This does mean, however, that EOS is more centralized than Ethereum, but it’s a necessary tradeoff if you want a platform that can handle millions of transactions. And technically, the WAX team forked the EOS code and is building extensions around governance, just to make sure WAX is as decentralized as can be while also allowing lots of transactions to go through securely, without crashing the platform.
WAX In Depth
There are four parties on the WAX platform. Firstly, you have the users, who have a single private key and a corresponding address that they can use to sign and create transactions on the WAX platform.
Secondly, there are the Guilds, which are the confirming nodes on the WAX platform. They’re elected by DPoS through WAX users. These Guilds form blocks of transactions and verify their authenticity. Doing so gives these Guilds a fee, which they can periodically transfer to the users who pledged their support for the Guild.
These fees will be redistributed in proportion to the delegated stake amount of each user. Each user is only allowed to pledge for a total of eight proposals and one proposal per game or server. This will prevent users with a lot of WAX to single-handedly influence a game.
Guilds will need to submit a proposal that includes information on the game they’ll dedicate themselves to and the percentage of fees they’ll share to pledged users. The WAX platform will support 64 guild positions on its public launch (set for Q1 2019), but this can be increased as new games and servers are introduced to the platform.
Guilds are also responsible for assigning and monitoring Transfer Agents. This is the third party, and they’re responsible for the in-game transfer of virtual assets between users. They have two private keys, one which allows them to accept and transfer virtual goods and WAX tokens, and the other that allows them to accept messages from users.
Transfer Agents are expected to communicate with buyer and seller to arrange pick-up and delivery of an item, take control of the item, verify it’s real, sign contracts, and deliver the asset. They can only be a Transfer Agent for one game or sever and must put up a bond of their WAX tokens to prevent bad behavior.
The fourth party are the contracts stored on the WAX platform, which are executed by the other three parties (or by external parties building on the WAX platform).
What Are the Risks?
As with any crypto project, there is a genuine possibility WAX never gains the traction it wants and fails. For example, WAX (and OPSkins) relies quite heavily on gaming distribution platform Steam for most of the games it supports. Although it’s rare for Steam to make big and sudden changes, Steam can still control how items are collected, exchanged, and how third parties can access its platform.
Additionally, WAX’s Transfer Agents are still people that you need to trust with your item. Although these people are incentivized for acting correctly and punished if they don’t, they could still run off with the knife skin you just paid $15,000 for. WAX will eventually offer buyer and seller protection, but up until that point, there’s still a slight risk.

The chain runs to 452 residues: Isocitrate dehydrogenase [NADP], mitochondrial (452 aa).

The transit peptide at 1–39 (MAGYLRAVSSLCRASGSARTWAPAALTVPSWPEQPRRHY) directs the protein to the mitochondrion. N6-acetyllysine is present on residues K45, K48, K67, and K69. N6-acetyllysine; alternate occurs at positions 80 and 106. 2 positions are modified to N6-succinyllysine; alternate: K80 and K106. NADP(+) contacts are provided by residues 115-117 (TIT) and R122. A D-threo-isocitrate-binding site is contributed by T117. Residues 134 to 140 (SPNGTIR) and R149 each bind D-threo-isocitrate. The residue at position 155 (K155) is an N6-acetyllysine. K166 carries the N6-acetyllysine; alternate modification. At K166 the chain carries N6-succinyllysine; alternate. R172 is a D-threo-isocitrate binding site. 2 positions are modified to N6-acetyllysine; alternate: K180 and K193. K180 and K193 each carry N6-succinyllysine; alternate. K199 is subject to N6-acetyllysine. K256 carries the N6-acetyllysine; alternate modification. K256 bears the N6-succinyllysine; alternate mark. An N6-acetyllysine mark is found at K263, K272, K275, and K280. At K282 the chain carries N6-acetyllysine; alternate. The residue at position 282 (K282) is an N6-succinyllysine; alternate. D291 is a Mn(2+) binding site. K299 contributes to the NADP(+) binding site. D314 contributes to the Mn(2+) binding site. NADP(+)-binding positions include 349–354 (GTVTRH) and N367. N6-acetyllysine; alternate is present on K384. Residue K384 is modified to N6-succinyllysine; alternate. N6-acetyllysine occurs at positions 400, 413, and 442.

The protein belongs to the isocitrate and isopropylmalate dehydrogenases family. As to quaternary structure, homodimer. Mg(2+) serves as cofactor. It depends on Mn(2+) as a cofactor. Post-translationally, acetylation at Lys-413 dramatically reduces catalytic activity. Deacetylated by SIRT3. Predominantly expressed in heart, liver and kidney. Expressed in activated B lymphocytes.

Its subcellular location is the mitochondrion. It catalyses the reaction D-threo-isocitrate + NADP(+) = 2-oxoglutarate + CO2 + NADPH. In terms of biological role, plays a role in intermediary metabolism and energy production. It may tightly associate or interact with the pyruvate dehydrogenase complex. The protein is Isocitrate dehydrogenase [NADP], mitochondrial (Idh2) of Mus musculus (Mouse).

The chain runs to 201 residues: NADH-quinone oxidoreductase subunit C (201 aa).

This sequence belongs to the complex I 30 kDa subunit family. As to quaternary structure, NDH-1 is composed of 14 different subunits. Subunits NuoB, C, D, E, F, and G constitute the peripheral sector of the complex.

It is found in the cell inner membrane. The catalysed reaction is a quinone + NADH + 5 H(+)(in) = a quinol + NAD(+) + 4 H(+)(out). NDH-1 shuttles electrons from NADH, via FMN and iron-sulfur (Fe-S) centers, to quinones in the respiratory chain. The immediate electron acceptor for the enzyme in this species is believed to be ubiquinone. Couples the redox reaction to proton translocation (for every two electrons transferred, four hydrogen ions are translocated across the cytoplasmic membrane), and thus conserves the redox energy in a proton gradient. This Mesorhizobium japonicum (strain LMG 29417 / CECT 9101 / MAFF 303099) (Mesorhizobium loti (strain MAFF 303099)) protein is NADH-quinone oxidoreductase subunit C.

$WAX also has no functionality outside of the gaming community. You can use $WAX on the WAX platform to buy items, and that’s about it. Outside of the platform, it has no value. But that’s inevitable when you service a niche, and it’s arguably much better to serve a specific niche than trying to appeal to all and make your token do everything.
But the largest risk could be the general future of item trading. The market size of virtual items will depend on the willingness of developers to create games where items can be traded. Some games don’t have many items to gather or even none at all. And some games do, but the developers don’t like skins or tradeable items and don’t support trading them. The success of WAX and OPSkins depends on future games agreeing to tradeable items and skins.
What Are the Possibilities?
Although above risks can curb the success of WAX, the odds very much seem to be in favor of the platform. First of all, OPSkins is already a highly reputable marketplace with millions of users. Being able to move those users onto WAX quite easily is a huge plus.
And WAX is surfing on an almost unstoppable wave. Thousands of people already watch gamers on Twitch. YouTube personalities playing games have millions of followers. The virtual item industry is growing substantially year-on-year, and since CryptoKitties exploded in popularity last year, non-fungible tokens (NFTs) or digitally tradeable items are now on every indie developer’s mind.
If a decentralized app (DApp) becomes incredibly popular, WAX is set to capitalize on that success by allowing users to buy the items of the DApp on its platform. But if the killer DApp never arrives, WAX can still profit greatly from mainstream games that allow their items to be traded.
It’s great for those mainstream games too, because they don’t need to adopt to the blockchain. WAX can work with the existing ecosystem, and developers can keep on coding the way they’ve been doing for years.
WAX wants to remove all the friction between buyer and selling when trading virtual items. It sees a future where your virtual assets hold real-world value and where it’s easy to sell and buy those items. If you’ve spent hundreds of hours grinding for a particular item, you can sell it for real money. Twitch streamers can sell their items while they’re streaming, instead of relying on ads or tips. Gamers can sell the guns they won a tournament with.
Just like AirBnB allowed people to do something with the rooms in their house and Uber allowed people to monetize their cars, WAX will allow gamers to monetize the items they gather in the games they love.